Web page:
About

Tyler Volk

My areas of interest include principles of form and function in systems (described as metapatterns), environmental challenges to global prosperity, CO2 and global change, biosphere theory and the role of life in earth dynamics.

I work toward knowledge about life on a global scale; past, present, and future. My collaborative research has contributed to understanding the biosphere, with "biosphere" defined as the integrated system of atmosphere, ocean, soil, and life. My modeling of the global carbon cycle quantified biological versus physical-chemical impacts on the distribution of carbon and other elements in world's oceans.

Throughout deep time, biological evolution has been as important as purely physical forces in shaping Earth's thermal and chemical states. For instance, the evolution of plankton with shells of calcium carbonate increased the steady-state level of atmospheric CO2 and therefore pushed Earth's climate toward additional greenhouse warmth. The evolution of flowering plants (angiosperms) had the opposite effect, cooling the Earth by enhancing chemical weathering rates on the continents and thereby lowering the steady-state levels of CO2.

My work with colleague David Schwartzman showed that an overall “biotic enhancement of weathering,” including activities by ancient bacterial mats and crusts, cooled the Earth by 30 or more degrees C (best estimates) relative to the baseline of an abiotic Earth. Without an initial downward forcing of global temperature by the microbes, certain proteins would not have had enough stability for higher forms of life to evolve, such as plants.

At the American Geophysical Union's Chapman Conference on the Gaia Hypothesis (Valencia, Spain, 2000), I served on the program committee and presented, “The future of Gaia theory: How to build a lively biosphere.” Clarifying a distinctive version of the Gaia-biosphere, I introduced concepts such as “biochemical guilds,” by-products, and “cycling ratios” across several works. I debated terms such as “regulation” and issues about the structure of “Gaia” with James Lovelock, Tim Lenton, and David Wilkinson. I also publicly debated Axel Kleidon on the role of entropy in the biosphere.

Working for NASA on futuristic space projects, I built math models for the cycling of elements in what were called "closed ecological life support systems" (CELSS). From 1986-1998, I was active in this research subfield of advanced life support, helping NASA plan the systems that might someday keep astronauts alive on the Moon and Mars. With colleague John Rummel, I developed some of the first computer models to connect the flows and chemical transformations of crop production, human metabolism, and waste processing. I then turned attention to the modeling of crop growth and development for enhanced productivity, collaborating with experimentalists at Utah State University and at NASA centers in Florida, Texas, and California, in particular publishing with crop physiologists Bruce Bugbee of Utah State University and Raymond Wheeler of Kennedy Space Center, as well as with his Ph.D. students Francesco Tubiello and James Cavazonni.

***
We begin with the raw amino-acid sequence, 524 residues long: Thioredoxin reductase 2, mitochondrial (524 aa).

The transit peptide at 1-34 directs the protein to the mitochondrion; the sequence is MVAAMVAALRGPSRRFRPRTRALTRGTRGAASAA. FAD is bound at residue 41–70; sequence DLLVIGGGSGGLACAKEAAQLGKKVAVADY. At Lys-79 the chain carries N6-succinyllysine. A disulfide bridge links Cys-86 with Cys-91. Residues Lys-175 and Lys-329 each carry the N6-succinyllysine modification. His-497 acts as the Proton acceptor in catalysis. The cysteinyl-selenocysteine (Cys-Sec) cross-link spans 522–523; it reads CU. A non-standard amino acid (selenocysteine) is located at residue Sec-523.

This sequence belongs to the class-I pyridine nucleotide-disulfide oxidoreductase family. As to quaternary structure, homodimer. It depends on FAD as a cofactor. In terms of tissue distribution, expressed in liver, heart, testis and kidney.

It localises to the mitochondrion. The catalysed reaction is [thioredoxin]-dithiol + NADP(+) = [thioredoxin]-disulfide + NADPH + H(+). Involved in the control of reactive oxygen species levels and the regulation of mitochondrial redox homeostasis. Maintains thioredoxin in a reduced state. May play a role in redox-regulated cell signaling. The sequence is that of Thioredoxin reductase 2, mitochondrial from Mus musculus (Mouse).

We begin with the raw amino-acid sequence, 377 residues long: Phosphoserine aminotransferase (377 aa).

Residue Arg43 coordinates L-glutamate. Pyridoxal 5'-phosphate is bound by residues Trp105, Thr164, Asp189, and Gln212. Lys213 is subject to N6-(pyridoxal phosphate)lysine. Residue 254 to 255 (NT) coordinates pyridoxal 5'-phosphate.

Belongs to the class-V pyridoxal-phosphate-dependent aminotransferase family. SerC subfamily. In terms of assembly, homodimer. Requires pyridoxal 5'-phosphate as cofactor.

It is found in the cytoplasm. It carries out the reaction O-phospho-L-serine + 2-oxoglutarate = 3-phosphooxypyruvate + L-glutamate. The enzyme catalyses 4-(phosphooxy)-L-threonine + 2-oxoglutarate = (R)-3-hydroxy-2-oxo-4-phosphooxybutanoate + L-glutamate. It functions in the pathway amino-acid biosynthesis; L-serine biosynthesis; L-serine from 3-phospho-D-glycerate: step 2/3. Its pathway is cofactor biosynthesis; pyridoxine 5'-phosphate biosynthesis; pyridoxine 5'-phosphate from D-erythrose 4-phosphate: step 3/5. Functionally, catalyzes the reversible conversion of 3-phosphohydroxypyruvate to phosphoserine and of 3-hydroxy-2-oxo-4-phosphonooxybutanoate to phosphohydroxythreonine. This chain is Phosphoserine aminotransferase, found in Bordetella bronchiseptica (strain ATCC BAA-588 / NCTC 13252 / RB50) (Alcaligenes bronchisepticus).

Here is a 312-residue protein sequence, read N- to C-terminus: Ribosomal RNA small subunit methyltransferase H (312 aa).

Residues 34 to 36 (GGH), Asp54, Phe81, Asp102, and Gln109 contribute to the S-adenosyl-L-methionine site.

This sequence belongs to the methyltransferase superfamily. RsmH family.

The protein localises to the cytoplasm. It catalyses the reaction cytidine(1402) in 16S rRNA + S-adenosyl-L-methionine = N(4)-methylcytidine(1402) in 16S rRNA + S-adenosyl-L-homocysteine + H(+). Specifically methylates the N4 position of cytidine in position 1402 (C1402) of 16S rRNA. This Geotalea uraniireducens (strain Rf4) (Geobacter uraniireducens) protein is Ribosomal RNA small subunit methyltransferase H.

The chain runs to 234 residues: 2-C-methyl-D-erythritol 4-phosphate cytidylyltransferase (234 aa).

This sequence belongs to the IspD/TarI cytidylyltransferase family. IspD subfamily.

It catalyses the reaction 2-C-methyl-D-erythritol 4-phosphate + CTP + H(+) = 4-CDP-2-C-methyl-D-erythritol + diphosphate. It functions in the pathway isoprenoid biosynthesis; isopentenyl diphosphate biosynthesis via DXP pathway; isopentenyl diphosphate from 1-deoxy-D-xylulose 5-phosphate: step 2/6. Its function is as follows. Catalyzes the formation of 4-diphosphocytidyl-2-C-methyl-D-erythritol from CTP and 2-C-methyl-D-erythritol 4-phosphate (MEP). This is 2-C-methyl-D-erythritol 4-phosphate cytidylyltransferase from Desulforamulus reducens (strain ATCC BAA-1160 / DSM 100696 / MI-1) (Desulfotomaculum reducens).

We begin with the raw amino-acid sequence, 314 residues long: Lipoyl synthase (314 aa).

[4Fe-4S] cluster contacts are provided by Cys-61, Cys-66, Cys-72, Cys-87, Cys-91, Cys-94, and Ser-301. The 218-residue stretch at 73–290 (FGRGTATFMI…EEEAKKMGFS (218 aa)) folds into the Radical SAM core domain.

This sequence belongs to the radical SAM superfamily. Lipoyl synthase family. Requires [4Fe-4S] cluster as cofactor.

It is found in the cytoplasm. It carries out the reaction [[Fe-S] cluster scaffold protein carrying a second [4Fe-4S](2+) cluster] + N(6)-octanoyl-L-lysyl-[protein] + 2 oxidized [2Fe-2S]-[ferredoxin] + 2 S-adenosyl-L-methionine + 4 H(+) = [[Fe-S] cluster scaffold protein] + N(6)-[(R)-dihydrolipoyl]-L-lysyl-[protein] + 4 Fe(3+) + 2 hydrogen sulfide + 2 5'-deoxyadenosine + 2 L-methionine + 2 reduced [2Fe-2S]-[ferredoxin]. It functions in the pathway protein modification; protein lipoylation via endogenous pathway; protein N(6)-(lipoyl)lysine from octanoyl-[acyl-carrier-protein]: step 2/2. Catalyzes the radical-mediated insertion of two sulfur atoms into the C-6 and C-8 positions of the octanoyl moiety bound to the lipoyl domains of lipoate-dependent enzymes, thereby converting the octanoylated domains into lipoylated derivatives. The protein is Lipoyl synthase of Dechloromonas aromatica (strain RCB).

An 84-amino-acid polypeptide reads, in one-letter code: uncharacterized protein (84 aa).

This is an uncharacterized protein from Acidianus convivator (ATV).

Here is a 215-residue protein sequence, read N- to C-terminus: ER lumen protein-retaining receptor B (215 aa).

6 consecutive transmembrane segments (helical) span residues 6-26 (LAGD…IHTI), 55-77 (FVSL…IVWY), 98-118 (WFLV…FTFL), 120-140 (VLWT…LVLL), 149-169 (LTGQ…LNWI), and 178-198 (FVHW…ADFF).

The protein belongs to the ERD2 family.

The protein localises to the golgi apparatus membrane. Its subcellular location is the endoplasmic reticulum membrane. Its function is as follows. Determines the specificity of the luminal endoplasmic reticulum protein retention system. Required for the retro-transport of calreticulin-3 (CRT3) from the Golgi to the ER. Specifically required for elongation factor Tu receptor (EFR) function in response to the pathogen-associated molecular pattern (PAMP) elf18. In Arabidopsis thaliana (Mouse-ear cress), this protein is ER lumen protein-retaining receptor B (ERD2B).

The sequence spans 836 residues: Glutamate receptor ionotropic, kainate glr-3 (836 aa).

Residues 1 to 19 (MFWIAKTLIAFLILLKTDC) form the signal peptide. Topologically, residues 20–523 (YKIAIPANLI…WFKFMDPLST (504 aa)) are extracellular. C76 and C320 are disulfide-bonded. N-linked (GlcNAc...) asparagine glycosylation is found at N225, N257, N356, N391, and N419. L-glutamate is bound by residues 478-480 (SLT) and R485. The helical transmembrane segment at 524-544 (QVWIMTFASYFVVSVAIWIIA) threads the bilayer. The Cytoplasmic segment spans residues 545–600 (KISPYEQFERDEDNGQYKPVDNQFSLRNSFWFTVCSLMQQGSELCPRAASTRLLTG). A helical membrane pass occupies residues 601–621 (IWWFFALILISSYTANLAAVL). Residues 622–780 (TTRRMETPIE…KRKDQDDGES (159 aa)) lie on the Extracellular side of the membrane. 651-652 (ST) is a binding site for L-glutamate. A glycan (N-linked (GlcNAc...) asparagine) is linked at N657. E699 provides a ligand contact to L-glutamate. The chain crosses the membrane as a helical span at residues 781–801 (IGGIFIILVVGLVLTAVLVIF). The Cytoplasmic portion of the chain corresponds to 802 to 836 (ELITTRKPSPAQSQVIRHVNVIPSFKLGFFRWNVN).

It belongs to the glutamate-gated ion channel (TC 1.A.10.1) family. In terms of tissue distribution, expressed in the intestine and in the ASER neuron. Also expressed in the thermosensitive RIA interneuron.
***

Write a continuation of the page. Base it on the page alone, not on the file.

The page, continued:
A Summary of My Previous Teaching

Teaching Awards from New York University

  • 2009 — All-University Distinguished Teaching Award
  • 2008 — Golden Dozen Award for Excellence in Undergraduate Education
  • 2004 — Golden Dozen Award for Excellence in Undergraduate Education

Undergraduate Courses taught at New York University

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  • V55.0311 — Lessons from the Biosphere (A MAP Natural Science-II course)
  • V36.0333 — Limits to the Earth—Issues in Human Ecology Students in my Spring 2011 class developed numbers for the U.S./world average per capita consumption for energy, timber, water, metals, fish, aspects of agriculture, and more. Results and instructions on how to perform the calculations can be found here: Link
  • V28.0154 — Transdisciplinary Investigations across Multiple Evolutionary Scales (Collegiate Seminar)
  • V36.0100 — Environmental Systems Science
  • V23.0009/V49.0012 — Whole Earth Science: The Global Environment
  • V49.0330 — Cities and Their Environments
  • V50.0202 — Metapatterns in Nature, Mind, and Culture (Freshman honors seminar)

Graduate Courses taught at New York University

  • G23.1201 — Earth Biology
  • G23.1073 — Plant Resources (part of team)
  • G54.2000 — Science Survey (Journalism Dept., part of team)
  • G12.1400 — Fundamentals of Energy and Geophysical Science I
  • G12.1401 — Fundamentals of Energy and Geophysical Science II
  • G12.1410 — Atmospheres and Oceans I
  • G12.1411 — Atmospheres and Oceans II
  • G12.2310 — Advanced Oceanography I
  • G12.2212 — Physical Climatology
  • G12.3204 — Problems in Energy Science I
  • G12.3205 — Problems in Energy Science II
  • G12.3208 — Problems in Environmental Science I
  • G12.3209 — Problems in Environmental Science II
  • G65.1093 — Patterns in Space and Time (Graduate Program in Liberal Studies)



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